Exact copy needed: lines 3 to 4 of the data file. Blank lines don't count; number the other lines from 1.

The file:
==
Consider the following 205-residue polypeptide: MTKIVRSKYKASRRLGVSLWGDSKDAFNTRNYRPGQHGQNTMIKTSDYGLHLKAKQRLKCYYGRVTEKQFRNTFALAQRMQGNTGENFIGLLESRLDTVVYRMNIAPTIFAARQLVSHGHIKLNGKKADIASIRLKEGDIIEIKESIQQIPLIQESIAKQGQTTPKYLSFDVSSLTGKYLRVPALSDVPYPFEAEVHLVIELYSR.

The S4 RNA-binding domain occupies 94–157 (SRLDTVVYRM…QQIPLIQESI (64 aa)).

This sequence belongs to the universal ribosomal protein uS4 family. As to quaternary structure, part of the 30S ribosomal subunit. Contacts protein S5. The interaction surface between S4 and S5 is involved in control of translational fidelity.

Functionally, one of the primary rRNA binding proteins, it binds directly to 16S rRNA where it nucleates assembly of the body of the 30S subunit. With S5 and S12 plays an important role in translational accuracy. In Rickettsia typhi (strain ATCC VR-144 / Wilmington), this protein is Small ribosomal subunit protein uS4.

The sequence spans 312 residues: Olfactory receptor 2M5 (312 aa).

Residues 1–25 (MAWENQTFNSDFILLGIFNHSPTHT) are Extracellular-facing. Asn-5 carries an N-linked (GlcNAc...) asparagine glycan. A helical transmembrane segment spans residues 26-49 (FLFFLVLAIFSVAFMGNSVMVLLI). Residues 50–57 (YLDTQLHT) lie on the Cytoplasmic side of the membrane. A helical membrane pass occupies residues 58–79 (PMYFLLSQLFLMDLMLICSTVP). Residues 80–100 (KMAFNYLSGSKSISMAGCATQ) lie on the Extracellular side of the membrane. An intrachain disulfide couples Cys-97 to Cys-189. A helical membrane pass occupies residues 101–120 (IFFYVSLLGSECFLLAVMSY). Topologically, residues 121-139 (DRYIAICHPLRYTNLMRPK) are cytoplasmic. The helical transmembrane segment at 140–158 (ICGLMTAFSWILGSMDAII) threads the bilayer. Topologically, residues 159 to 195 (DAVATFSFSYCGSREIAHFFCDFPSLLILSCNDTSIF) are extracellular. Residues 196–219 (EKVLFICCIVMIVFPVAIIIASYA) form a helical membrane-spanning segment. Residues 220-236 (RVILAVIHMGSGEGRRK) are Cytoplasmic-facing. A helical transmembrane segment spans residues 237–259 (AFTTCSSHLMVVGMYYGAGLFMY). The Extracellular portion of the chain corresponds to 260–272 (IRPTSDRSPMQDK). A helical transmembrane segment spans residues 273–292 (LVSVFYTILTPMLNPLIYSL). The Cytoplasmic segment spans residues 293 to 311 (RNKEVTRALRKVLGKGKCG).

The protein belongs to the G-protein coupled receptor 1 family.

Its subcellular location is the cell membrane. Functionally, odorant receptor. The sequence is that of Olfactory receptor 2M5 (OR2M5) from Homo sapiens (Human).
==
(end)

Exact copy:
This sequence belongs to the universal ribosomal protein uS4 family. As to quaternary structure, part of the 30S ribosomal subunit. Contacts protein S5. The interaction surface between S4 and S5 is involved in control of translational fidelity.

Functionally, one of the primary rRNA binding proteins, it binds directly to 16S rRNA where it nucleates assembly of the body of the 30S subunit. With S5 and S12 plays an important role in translational accuracy. In Rickettsia typhi (strain ATCC VR-144 / Wilmington), this protein is Small ribosomal subunit protein uS4.